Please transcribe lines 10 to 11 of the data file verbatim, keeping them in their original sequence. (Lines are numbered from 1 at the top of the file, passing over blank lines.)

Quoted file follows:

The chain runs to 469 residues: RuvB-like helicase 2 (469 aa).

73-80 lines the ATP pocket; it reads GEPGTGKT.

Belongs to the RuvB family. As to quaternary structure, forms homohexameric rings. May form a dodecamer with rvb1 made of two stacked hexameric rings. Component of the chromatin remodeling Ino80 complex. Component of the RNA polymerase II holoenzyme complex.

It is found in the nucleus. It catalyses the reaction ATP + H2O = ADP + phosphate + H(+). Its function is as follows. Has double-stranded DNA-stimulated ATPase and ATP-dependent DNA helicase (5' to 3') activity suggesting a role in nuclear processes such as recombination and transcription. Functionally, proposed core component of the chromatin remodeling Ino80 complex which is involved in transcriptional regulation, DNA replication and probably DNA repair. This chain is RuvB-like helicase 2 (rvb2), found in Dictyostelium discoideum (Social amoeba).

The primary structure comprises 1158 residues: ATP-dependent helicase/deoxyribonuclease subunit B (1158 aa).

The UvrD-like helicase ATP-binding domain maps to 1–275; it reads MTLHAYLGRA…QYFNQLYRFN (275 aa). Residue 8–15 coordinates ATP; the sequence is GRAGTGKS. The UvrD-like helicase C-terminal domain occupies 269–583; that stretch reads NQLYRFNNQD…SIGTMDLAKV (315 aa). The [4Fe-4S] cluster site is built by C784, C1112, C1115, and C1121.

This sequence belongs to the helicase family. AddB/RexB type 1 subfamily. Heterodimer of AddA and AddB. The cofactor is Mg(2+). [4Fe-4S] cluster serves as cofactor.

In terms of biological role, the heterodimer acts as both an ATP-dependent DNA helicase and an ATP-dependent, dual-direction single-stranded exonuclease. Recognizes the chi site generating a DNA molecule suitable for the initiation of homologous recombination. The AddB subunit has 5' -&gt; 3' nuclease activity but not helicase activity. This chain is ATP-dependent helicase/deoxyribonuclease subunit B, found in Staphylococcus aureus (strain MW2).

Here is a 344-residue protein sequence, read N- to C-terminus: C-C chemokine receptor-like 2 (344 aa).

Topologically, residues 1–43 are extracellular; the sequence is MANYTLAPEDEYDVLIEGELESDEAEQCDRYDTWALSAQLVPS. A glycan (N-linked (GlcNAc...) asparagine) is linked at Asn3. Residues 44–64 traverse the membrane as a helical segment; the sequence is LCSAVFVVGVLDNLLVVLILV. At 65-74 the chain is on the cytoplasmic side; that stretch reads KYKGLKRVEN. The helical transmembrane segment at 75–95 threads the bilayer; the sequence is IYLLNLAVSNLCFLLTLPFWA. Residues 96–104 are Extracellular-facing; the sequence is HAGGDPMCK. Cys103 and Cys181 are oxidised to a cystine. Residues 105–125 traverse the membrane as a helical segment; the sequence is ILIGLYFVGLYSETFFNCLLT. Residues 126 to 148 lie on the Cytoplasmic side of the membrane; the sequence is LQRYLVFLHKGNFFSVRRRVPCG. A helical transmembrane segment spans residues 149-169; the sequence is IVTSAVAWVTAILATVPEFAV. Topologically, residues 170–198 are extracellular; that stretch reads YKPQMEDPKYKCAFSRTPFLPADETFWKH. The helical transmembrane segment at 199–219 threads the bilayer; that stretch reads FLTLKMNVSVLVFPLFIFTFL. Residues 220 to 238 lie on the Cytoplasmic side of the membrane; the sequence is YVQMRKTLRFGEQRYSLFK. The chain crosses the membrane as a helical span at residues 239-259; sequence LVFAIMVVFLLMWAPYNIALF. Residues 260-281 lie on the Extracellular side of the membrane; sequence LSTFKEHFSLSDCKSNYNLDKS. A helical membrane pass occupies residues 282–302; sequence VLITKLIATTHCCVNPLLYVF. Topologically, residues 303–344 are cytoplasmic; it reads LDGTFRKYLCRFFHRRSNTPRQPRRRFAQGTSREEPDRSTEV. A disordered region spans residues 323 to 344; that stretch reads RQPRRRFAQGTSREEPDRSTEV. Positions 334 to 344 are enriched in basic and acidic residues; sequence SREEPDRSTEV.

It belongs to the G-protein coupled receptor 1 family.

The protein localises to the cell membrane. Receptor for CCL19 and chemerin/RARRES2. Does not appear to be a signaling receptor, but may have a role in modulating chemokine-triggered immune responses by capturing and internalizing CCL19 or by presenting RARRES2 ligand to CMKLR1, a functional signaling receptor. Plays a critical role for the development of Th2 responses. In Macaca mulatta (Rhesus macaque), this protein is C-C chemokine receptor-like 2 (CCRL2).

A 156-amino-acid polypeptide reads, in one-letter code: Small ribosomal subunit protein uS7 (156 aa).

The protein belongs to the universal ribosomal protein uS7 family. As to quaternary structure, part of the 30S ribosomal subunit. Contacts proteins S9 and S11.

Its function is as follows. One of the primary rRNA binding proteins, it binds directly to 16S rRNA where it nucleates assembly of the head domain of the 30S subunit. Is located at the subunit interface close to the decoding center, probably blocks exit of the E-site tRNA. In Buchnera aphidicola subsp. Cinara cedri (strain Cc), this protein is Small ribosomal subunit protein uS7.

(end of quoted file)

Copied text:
Topologically, residues 1–43 are extracellular; the sequence is MANYTLAPEDEYDVLIEGELESDEAEQCDRYDTWALSAQLVPS. A glycan (N-linked (GlcNAc...) asparagine) is linked at Asn3. Residues 44–64 traverse the membrane as a helical segment; the sequence is LCSAVFVVGVLDNLLVVLILV. At 65-74 the chain is on the cytoplasmic side; that stretch reads KYKGLKRVEN. The helical transmembrane segment at 75–95 threads the bilayer; the sequence is IYLLNLAVSNLCFLLTLPFWA. Residues 96–104 are Extracellular-facing; the sequence is HAGGDPMCK. Cys103 and Cys181 are oxidised to a cystine. Residues 105–125 traverse the membrane as a helical segment; the sequence is ILIGLYFVGLYSETFFNCLLT. Residues 126 to 148 lie on the Cytoplasmic side of the membrane; the sequence is LQRYLVFLHKGNFFSVRRRVPCG. A helical transmembrane segment spans residues 149-169; the sequence is IVTSAVAWVTAILATVPEFAV. Topologically, residues 170–198 are extracellular; that stretch reads YKPQMEDPKYKCAFSRTPFLPADETFWKH. The helical transmembrane segment at 199–219 threads the bilayer; that stretch reads FLTLKMNVSVLVFPLFIFTFL. Residues 220 to 238 lie on the Cytoplasmic side of the membrane; the sequence is YVQMRKTLRFGEQRYSLFK. The chain crosses the membrane as a helical span at residues 239-259; sequence LVFAIMVVFLLMWAPYNIALF. Residues 260-281 lie on the Extracellular side of the membrane; sequence LSTFKEHFSLSDCKSNYNLDKS. A helical membrane pass occupies residues 282–302; sequence VLITKLIATTHCCVNPLLYVF. Topologically, residues 303–344 are cytoplasmic; it reads LDGTFRKYLCRFFHRRSNTPRQPRRRFAQGTSREEPDRSTEV. A disordered region spans residues 323 to 344; that stretch reads RQPRRRFAQGTSREEPDRSTEV. Positions 334 to 344 are enriched in basic and acidic residues; sequence SREEPDRSTEV.

It belongs to the G-protein coupled receptor 1 family.